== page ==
Putin shoots himself in foot as Russia is ‘self-sanctioning’ with new EU energy blackmail

Russia is ‘self-sanctioning’ with new energy blackmail on EU

We use your sign-up to provide content in ways you’ve consented to and to improve our understanding of you. This may include adverts from us and 3rd parties based on our understanding. You can unsubscribe at any time. More info

Vladimir Putin’s Kremlin is threatening to double down on its energy blackmail on the European Union with the upcoming closure of Nord Stream 1 – a pipeline that feeds the bloc with gas – which is set to close from August 31 to September 2, energy giant Gazprom announced. As EU countries have been filling up their gas storage ahead of winter, European leaders are growing concerned the suspension could go beyond the September 2 deadline, leaving the EU without enough gas to go through winter. Dr Benjamin Schmitt, a former European Energy Security Advisor at the US Department of State, says repeated energy threats could ultimately backfire on Russia’s economy and energy revenues.

Dr Schmitt told Express.co.uk: “To a great extent, Russia is almost self-sanctioning itself right now with its cuts, right? You talk about a bluff and when it’s cutting Nord Stream 1 by 80 percent, that’s putting pressure on the EU but at the same time, the EU is as quickly as possible reorienting to that reality.

“And as time goes on, the EU will get to a point where it can and should end these projects for good. It should not give a pass to Putin’s Kremlin to continue these projects that have had a harmful impact in terms of exporting.”

Given its lack of clients outside the European market, Dr Schmitt noted “Russia does not really have many options” when it comes to its gas use. “If it’s cutting off its natural gas, it either has to flare it or start capping wells at the side of production. And that can damage the wells and make them less effective, less efficient down the road.”

For now, it appears Russian energy giant Gazprom has chosen to waste large volumes of gas by burning it near the Finnish border. Rystad, an energy consultancy based in Norway, estimates the amount of gas being burnt off equates to about 0.5 percent of daily EU needs.

“The quicker that the European Union takes steps that allow it to seek joint sanctions that end these projects for good, the better,” Dr Schmitt insisted.

With the EU diversifying away from Russian energy, Dr Schmitt says, Russia could lose revenues from the European market and hurt its own economy. In the long run, Russia could lose the totality of its energy revenues from the EU – reducing its capacity to fund its war chest.

“It’s going to take a long time structurally for Russia to ever pivot to other markets on the natural gas front,” Dr Schmitt said. “I think part of that is going to be to what extent does it have access to western technologies that it needs – energy technologies – to make that happen on a faster basis.”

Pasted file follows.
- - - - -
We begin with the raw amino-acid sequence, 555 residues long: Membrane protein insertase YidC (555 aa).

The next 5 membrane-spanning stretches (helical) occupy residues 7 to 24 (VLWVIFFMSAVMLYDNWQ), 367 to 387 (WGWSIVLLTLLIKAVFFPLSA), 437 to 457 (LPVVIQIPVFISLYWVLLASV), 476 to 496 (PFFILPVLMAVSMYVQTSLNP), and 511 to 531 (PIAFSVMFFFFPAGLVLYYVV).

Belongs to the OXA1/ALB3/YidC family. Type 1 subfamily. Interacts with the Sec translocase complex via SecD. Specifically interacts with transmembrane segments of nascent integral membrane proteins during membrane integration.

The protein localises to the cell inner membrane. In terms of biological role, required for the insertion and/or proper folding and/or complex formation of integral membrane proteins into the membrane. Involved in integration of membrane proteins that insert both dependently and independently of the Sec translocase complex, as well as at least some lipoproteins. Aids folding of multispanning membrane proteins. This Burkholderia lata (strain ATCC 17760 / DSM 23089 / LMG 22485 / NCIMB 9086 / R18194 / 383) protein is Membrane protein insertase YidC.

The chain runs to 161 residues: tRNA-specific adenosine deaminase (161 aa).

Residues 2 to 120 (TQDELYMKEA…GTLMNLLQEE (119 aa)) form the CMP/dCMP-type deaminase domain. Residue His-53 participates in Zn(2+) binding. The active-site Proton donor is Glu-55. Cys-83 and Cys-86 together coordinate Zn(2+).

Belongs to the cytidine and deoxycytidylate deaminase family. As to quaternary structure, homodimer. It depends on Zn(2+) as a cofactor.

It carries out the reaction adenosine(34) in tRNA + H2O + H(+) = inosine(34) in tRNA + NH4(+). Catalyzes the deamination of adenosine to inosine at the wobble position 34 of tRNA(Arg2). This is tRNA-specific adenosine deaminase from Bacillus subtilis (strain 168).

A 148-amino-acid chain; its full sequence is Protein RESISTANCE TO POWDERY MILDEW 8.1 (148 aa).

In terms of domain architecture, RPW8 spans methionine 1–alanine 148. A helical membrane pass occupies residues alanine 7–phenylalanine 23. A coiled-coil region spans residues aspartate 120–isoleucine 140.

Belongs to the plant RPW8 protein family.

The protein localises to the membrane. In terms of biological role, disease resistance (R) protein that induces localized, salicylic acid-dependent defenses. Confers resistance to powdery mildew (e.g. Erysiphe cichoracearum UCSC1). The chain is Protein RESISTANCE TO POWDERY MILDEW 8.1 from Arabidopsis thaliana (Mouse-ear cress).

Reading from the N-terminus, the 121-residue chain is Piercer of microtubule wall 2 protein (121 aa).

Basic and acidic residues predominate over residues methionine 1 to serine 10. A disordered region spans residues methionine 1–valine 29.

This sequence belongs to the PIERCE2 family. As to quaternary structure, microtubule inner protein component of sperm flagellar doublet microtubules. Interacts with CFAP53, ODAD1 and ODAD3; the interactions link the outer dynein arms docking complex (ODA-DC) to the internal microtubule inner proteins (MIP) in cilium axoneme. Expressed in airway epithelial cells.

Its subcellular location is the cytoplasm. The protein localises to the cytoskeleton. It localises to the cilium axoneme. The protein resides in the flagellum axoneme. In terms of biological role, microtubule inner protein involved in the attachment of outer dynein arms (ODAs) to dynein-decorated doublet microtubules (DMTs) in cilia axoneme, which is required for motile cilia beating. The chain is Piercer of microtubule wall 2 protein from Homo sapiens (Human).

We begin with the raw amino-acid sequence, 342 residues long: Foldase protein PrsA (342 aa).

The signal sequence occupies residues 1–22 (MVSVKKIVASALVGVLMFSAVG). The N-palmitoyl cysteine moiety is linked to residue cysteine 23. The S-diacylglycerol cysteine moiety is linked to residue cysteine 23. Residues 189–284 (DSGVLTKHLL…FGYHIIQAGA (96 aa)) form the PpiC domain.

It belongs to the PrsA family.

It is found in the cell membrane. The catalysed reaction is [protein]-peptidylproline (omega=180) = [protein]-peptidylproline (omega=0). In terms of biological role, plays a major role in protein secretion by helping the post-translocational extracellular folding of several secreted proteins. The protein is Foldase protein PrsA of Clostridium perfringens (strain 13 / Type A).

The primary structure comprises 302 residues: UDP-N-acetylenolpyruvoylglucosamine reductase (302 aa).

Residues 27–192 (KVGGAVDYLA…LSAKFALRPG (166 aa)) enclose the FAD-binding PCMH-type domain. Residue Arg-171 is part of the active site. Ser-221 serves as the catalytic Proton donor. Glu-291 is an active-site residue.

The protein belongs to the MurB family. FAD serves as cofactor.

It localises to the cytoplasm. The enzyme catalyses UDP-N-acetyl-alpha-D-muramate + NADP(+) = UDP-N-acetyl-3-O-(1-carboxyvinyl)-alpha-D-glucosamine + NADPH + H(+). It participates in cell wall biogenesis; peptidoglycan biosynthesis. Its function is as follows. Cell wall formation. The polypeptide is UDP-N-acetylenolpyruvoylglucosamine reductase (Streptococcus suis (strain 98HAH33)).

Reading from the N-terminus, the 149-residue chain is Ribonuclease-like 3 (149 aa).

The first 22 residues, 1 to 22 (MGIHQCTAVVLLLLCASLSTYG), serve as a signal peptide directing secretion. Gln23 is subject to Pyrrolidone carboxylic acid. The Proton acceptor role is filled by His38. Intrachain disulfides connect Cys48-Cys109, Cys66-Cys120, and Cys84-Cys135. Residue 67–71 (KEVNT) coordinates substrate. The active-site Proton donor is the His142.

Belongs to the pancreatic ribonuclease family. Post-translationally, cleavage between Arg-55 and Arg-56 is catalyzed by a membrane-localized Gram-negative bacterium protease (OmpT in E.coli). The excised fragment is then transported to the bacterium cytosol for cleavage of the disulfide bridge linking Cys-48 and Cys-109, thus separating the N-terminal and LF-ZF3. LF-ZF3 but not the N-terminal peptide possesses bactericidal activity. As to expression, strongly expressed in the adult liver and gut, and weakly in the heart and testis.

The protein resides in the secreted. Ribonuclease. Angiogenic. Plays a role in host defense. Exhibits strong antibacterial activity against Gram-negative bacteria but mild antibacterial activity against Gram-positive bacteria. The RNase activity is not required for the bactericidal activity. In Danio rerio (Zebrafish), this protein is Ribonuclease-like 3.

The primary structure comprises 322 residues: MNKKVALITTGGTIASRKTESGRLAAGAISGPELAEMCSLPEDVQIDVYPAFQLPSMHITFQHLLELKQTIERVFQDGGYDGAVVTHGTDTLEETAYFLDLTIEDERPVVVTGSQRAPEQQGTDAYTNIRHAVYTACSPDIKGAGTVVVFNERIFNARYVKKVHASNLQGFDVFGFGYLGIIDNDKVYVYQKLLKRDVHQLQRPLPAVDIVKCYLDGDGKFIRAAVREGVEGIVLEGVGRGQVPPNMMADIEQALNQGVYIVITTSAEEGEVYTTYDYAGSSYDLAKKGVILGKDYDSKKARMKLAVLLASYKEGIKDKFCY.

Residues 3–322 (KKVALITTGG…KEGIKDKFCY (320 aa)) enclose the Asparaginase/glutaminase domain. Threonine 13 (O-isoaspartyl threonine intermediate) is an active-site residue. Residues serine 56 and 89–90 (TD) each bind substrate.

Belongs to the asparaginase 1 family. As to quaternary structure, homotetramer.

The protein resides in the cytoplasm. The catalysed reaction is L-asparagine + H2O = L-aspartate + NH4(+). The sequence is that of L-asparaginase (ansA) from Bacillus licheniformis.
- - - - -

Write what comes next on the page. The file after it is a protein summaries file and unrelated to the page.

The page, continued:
“I think that’s going to be a slow go. Technologies and sanctions have been really effective thus far and are having an economic impact on the revenues that Putin is able to generate to fund its war machine but also on the physical components and subsystems that are building that same war machine.

“And that goes for the energy sector as well where Russia will be continually increasing isolated from the technologies that it needs to do every part of the energy value chain from upstream exploration to production to midstream advance of natural energy resources and then distribution.”

Dr Schmitt added that Russia will face an uphill battle to find new energy markets if it loses the European market.

Brexit travel: Brits to enjoy more time in EU without charge as major [REPORT] 
Sunak vows to snub EU blackmail and launch £15bn ‘better alternative’ [REPORT] 
Fury erupts at EU ‘dragging’ continent into continent into conflict [ANALYSIS] 

Russia is now exploring the Chinese market with a new pipeline project called Power of Siberia. The Russia-China pipeline could ship 38 billion cubic metres (bcm) of gas a year when the pipeline is fully operational in 2025.

However, that pipeline would fall far short of the 200 bcm Russia used to send to Europe before the Ukraine war and fail to generate as much revenue.

The EU has so far successfully weaned itself off Russian gas, the EU’s Foreign Policy Chief Josep Borrell said, with only 20 percent of Russian gas imports now against 75 percent in 2020, according to Eurostat.

Russian visa ban ‘not a good idea’
Italian voters doomed despite far-right projected win at next election
Remainer Stanley Johnson calls for UK to form ‘new union’ with Europe
Stark Sturgeon warning as Lord Frost says SNP could humiliate union
Sturgeon slapped down as Lord Frost demands ’embassy’ closures

Source: Read Full Article